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A Dirty Face Protest!

March 4, 2017

Earlier this week I had a dirty face. That’s what someone said as he saw me coming home from church. I’d just taken an evening service and on the way back I stopped to chat. That’s when he said it. It’s good to know that I have friends willing to tell me things like that, it’s touching.

That comment though – it’s become a pattern. It happened on Tuesday, Wednesday, Thursday and Friday: Each day people stopped me to let me know that I had a dirty face. If I didn’t know better I would be starting to worry about my personal hygiene! But I won’t be swayed. I’ve even managed to convince lots of others to have a dirty face with me – it’s a dirty face protest at the state of the world!

I’m not alone in my protest either. I’ve taken the dirty face protest to the schools. The protest now includes lots of the children in the primary school, and the secondary school; even some of the staff have joined me. Lots of my fellow Christians have joined in too. It’s a dirty faced protest that is truly radical because it challenges the very foundation of all that is wrong in the world. It’s a protest that starts with each individual who takes a cross on their forehead with the words, “You are dust and to dust and to dust you shall return. Turn away from sin and be faithful to Christ.”

By accepting those words I’m accepting that so much of this world is hollow and empty; so much that is good has been corrupted, and most radical of all – I’m not above it, it has infected me too. This world was made good, and God’s core creation still is, but it’s messed up, it’s corrupted, it’s fallen.

When I look at the headlines I see the vastness of this corruption. I see reports of chemical weapons being used on children, of pictures of a decapitate journalist being shared by a senior politician, of a mass grave of children beside a church orphanage. I read of a new politics of hatred, and so much more; and it overwhelms me. I feel so helpless; what can I do?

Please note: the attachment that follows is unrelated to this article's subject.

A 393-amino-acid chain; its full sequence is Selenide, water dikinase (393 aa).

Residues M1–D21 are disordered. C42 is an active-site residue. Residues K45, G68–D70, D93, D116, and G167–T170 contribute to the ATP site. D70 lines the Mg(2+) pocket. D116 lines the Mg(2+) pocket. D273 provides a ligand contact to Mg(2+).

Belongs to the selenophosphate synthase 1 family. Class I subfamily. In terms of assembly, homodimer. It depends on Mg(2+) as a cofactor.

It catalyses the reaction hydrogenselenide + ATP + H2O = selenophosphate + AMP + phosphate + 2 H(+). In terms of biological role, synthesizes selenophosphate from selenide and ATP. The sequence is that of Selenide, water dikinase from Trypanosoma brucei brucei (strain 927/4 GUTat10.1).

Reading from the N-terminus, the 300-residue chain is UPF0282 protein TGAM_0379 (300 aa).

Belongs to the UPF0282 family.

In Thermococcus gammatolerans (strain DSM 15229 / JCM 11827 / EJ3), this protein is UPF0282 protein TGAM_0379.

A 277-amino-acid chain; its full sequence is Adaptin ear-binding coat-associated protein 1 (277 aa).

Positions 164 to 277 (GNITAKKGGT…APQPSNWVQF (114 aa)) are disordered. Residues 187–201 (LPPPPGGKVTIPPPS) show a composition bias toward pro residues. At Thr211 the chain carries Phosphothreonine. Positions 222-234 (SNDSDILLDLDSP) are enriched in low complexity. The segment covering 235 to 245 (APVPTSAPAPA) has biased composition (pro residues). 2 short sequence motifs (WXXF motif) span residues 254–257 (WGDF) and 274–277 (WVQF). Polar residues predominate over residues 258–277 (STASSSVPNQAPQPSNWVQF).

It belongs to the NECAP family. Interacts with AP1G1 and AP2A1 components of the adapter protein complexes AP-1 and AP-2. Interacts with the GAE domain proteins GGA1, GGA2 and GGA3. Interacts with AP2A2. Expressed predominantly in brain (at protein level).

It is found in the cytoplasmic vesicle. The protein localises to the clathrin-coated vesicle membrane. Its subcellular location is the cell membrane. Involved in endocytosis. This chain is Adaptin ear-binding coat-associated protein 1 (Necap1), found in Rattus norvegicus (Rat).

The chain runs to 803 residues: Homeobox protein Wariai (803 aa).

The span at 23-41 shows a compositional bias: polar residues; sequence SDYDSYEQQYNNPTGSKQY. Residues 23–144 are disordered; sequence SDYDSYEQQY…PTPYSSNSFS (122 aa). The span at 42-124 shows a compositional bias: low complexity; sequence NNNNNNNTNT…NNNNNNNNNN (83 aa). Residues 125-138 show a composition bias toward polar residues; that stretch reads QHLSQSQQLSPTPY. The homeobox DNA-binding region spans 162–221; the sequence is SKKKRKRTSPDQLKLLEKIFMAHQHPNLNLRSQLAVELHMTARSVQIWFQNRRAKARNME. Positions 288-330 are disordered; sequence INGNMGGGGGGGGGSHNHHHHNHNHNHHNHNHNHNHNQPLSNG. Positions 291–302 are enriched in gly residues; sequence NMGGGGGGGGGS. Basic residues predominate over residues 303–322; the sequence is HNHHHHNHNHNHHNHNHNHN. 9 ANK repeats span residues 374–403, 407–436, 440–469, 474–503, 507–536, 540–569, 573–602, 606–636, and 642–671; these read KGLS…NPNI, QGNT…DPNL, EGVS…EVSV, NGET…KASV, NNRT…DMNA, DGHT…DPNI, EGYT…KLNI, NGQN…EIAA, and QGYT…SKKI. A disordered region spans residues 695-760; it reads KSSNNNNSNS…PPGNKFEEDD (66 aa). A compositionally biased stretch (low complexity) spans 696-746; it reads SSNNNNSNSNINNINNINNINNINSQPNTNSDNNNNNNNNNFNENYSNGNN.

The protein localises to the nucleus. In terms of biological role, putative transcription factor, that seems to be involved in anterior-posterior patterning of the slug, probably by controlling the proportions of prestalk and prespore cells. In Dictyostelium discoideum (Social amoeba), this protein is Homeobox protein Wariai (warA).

The question haunted me. Then God used my church family and came to my rescue. I was offered the gift of a dirty face. I had no idea where to start with all of those big questions, but I now found that I could make a start, I could make a start with me!

I accepted a dirty face. I accepted my small part in the evil of this world, and I renewed my conviction to let the Spirit make me better. I read my Bible again, and found in Romans 5 that Jesus has made it possible for me to be put right, to be fully alive again. I can be forgiven for all that I have done to add to the wrong in the world. That is Jesus’ gift to me and to the world.

The wrong in me is washed away. The wrong in the world can go too. Now I can read those headlines of doom with renewed hope. I can do something: I can let God make me shine brightly for him. I can let Jesus make me more loving, more caring and more active in his service. I can make a difference here in my little part of Norfolk. That difference is growing with every single person that takes up the dirty face protest.

Filled with the Spirit, I can start to believe again. I can start to believe that nothing is impossible for God. I have renewed hope, and I’ve found this hope to be infectious.

The ashing on Ash Wednesday (and the other days this week to fit in with the schools), is a real gift to anyone willing to accept it. By that dirty face I accept that everything, even this life that I call mine, is nothing but dust and ashes without God. I embrace this fact with tears; and then with laughter as my Father takes my hand and leads me on once more.

  1. Agatha Finch permalink

    I so get what you mean about the abominable things we see in the media. At times I’ve felt overcome with despair and depression, but reading your words today encourages me that we can each play a part in the coming of God’s kingdom. I pray that I will shine brightly for Him too. Thank you!

  2. jean black permalink

    Very thought provoking

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